335 LESSON 05 08 2011 Silabbata Sutta Precept
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Buddhist Studies for Young Students
PTS: A i 225
Silabbata Sutta: Precept & Practice
translated from the Pali by
Then Ven. Ananda went to the Blessed One and, on arrival,
having bowed down to him, sat to one side. As he was sitting there, the Blessed
One said to him, “Ananda, every precept & practice, every life, every
holy life that is followed as of essential worth: is every one of them
that is not [to be answered] with a categorical answer.”
that case, Ananda, give an analytical answer.”
— by following a life of precept & practice, a life, a holy life that is
followed as of essential worth — one’s unskillful mental qualities increase
while one’s skillful mental qualities decline: that sort of precept &
practice, life, holy life that is followed as of essential worth is fruitless.
But when — by following a life of precept & practice, a life, a holy life
that is followed as of essential worth — one’s unskillful mental qualities
decline while one’s skillful mental qualities increase: that sort of precept
& practice, life, holy life that is followed as of essential worth is
what Ven. Ananda said, and the Teacher approved. Then Ven. Ananda, [realizing,]
“The Teacher approves of me,” got up from his seat and, having bowed
down to the Blessed One and circumambulating him, left.
long after Ven. Ananda had left, the Blessed One said to the monks,
“Monks, Ananda is still in training, but it would not be easy to find his
equal in discernment.”
Bhagavato Arahato Samma Sambuddhassa
(Homage to the Blessed One,
the Consummate One,
the Supremely Awakened
Free Buddhist Studies for Young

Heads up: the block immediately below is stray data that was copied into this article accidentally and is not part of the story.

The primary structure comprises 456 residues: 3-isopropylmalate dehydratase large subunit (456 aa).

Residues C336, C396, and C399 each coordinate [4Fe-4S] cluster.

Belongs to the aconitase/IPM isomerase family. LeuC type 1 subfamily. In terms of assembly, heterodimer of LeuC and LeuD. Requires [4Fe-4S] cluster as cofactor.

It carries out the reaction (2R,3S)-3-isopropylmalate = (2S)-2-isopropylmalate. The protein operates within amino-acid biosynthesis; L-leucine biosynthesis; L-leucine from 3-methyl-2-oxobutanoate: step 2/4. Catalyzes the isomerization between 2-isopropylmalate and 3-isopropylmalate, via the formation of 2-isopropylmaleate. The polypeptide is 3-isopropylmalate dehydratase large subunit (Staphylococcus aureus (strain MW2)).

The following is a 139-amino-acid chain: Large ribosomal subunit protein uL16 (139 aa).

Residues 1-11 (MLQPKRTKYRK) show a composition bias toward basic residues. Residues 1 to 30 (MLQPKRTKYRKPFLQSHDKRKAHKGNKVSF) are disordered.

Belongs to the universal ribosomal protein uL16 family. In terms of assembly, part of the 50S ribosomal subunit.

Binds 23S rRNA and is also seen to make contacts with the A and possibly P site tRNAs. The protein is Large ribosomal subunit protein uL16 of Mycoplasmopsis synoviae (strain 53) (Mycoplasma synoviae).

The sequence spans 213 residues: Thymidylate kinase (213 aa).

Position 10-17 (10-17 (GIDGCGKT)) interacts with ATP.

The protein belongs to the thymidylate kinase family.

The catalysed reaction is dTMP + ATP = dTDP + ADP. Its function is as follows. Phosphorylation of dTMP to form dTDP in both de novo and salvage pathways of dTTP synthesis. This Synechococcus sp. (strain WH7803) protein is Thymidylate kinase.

Students is intended for students and
are well established in the
precepts, good bodily and study habits and
practice of Metta (loving-kindness).
Designed to be used together
with a biography of the
it covers life of the Buddha, his
fundamental teachings and Buddhist history and culture.
The students should be guided to
understand, practice and answer the questions at a
The main aims of this
work are to help students: 1.develop basic
knowledge of the Buddhist
religious tradition and realise the true
value of the Buddha’s
teachings to themselves and others, 2. by
applying the teachings in
their daily lives, become well established in
a peaceful way of living -
the Middle Way of life.
Emphasis on questions and
activities for students to do, so that they
develop their own faculties
and come to realise the answers by
Just as the basic ethical
boundaries to conduct, so the study of the
earliest Buddhist scriptures
and application of the Buddha’s advice in
our daily life, are an
absolute foundation for our Buddhist practice,
and also for instructing others.
Teachers are welcome to use
contents of this work as their wish,
to construct their own
for parents and teachers
1. Introduction to Buddhism
2. Life Story of the Buddha – Childhood
3. Life Story of the Buddha - Married Life
4. Life Story for the Buddha – In Search of Truth
5. Life Story of the Buddha – The First Discourse
6. Good and Bad, and Five Precepts
8. The Four Noble Truths
9: The Noble Eightfold Path, and Meditation
10: Pure States of Mind and Loving-kindness
12: Triple Gem
13: History of the Dhamma and Sangha
14: Buddhist Holy Sites, Festivals and Rituals
15: Buddhist Architecture and Art
Lesson 1: Introduction to Buddhism
What is Buddhism?
Buddhism is a peaceful religion started by Gotama Buddha. It has
very little record of any external conflicts with other
or individuals. In its original and essential form, it is a
peaceful way of
life taught by the Buddha. It does not require a belief in a
being, or unquestioning belief in the Buddha and his teachings.
like any scientific teaching or a medicine, it requires an open
and some trust or faith, to examine the Buddha’s teachings and
them in your daily life.
Who is Buddha
A title ‘Buddha’ means ‘Awakened One’ or one who is awake to the
Universal Truth. Based on the earliest Buddhist scriptures, a